From the article:
... "I think that has more to do with Southerners' lack of physical activity rather than the food."
Bassett isn't just talking about neglected gym memberships and people who sit on the couch all day. Physical activity can be something as simple as walking to the bus stop. That's another problem, by the way: the South doesn't have many bus stops. Public transportation is paltry, and for most people the best way to get around is by car. "You don't really think of riding the train as exercise, but at least you have to walk a few blocks to get to the stop," says Bassett. States like Mississippi and Tennessee also have a surprising lack of sidewalks, discouraging even the most eager pedestrians. Many roads are narrower than those in the North — where streets have wider shoulders to accommodate winter snow — and people who want to bike or jog find themselves uncomfortably close to traffic.
Southeastern Greyhound in Western Kentucky operated service between Evansville and Nashville, Paducah to Memphis, Evansville to Paducah. These routes were complemented by Trailways, Brooks Bus Lines at Paducah, Tennessee Trailblazers at Owensboro, Audubon Trails provided bus service from Owensboro to Indianapolis, and the Evansville and Owensboro provided service on the Indiana Side of the river between those cities. Hopkinsville was served by Greyhound Lines, Brooks Bus Lines and Tennessee Trailblazers. Gulf Transport Company provided service to extreme western Kentucky.
Greyhound - Evansville to Nashville served Henderson, Madisonville, Hopkinsville, Fort Campbell in Kentucky Clarksville and Nashville in Tennessee with four buses a day. In addition Greyhound Lines operated local service between Hopkinsville, Fort Campbell and Nashville.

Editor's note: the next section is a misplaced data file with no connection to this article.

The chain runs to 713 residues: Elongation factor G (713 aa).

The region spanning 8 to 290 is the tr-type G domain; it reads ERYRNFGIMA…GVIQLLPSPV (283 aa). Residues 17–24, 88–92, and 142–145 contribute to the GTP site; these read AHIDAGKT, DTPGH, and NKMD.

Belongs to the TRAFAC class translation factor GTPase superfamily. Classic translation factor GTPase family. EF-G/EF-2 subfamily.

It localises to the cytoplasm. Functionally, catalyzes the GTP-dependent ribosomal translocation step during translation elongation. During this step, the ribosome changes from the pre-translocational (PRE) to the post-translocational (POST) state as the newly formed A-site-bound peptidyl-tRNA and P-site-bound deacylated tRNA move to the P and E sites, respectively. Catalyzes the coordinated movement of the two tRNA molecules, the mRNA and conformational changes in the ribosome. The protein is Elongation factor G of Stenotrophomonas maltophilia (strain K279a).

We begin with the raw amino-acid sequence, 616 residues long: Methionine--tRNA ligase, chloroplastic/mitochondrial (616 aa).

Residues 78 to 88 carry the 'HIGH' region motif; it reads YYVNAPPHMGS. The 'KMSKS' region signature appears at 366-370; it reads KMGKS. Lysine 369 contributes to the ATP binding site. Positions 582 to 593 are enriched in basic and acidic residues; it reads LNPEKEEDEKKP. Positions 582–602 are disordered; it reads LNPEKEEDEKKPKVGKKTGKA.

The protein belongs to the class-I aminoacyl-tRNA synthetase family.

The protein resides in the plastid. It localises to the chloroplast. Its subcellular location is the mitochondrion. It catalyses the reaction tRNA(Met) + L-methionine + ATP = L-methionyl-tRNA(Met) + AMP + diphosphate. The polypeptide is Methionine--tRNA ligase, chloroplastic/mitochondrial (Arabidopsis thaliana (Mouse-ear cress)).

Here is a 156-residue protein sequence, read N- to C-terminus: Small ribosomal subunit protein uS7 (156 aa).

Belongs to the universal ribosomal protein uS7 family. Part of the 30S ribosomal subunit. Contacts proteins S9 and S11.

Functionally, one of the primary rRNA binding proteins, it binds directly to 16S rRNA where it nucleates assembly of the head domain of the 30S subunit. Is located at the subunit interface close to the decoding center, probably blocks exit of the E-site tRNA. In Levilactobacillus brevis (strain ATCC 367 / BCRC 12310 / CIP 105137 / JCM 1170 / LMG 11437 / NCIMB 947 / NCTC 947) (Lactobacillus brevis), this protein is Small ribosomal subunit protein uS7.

Greyhounds route from Evansville to Paducah served Henderson, Corydon, Camp Breckenridge, Morganfield,Sturgis, Marion, Salem, Burma and Smithland.
Greyhounds Paducah to Memphis route operated to Mayfield , Fulton in Kentucky to Union City and Dyersburg in Tennessee.
Today's C-J story on this 2009 Urban Mobility Report deals with one problem out of many in our our transportation system: congestion delays. Congestion is costly, and the study can tell you all about that. But is congestion cost actually significant in the grand scheme of our household transportation budgets? You'll be surprised. How would you rank these three car driving expenses: gasoline, crash costs, and congestion costs? Read on...
Southeastern Greyhound Lines operated many routes in addition to the ones mentioned in part one from the Lexington, KY bus station located at Short and Sycamore in Downtown Lexington.
The primary north to south routes operated via I -75 and US 25 to Cincinnati and Knoxville stops included Richmond, Berea,Renfro Valley, Mt. Vernon, Livingston, London, Corbin, Barbourville,Pineville, Middlesboro,in Kentucky and Haragate, Tazewell, Maynardville, and also via Williamsburg and Jellico on certian runs, towards Cincinnati the bus stopped at Williamstown, Georgetown and Covington
Other Lexington routes included Lexington - Somerset - Chattanooga with stops in Harrodsburg, Danville, Stanford, Somerset, Whitley City in Kentucky and Oneida, Wartburg, Hariman, Rockwood, Spring City and Dayton in Tennessee
Another route operated via Paris to Cincinnati and Maysville, Greyhound offered a commuter schedule between Mt Sterling and Lexington.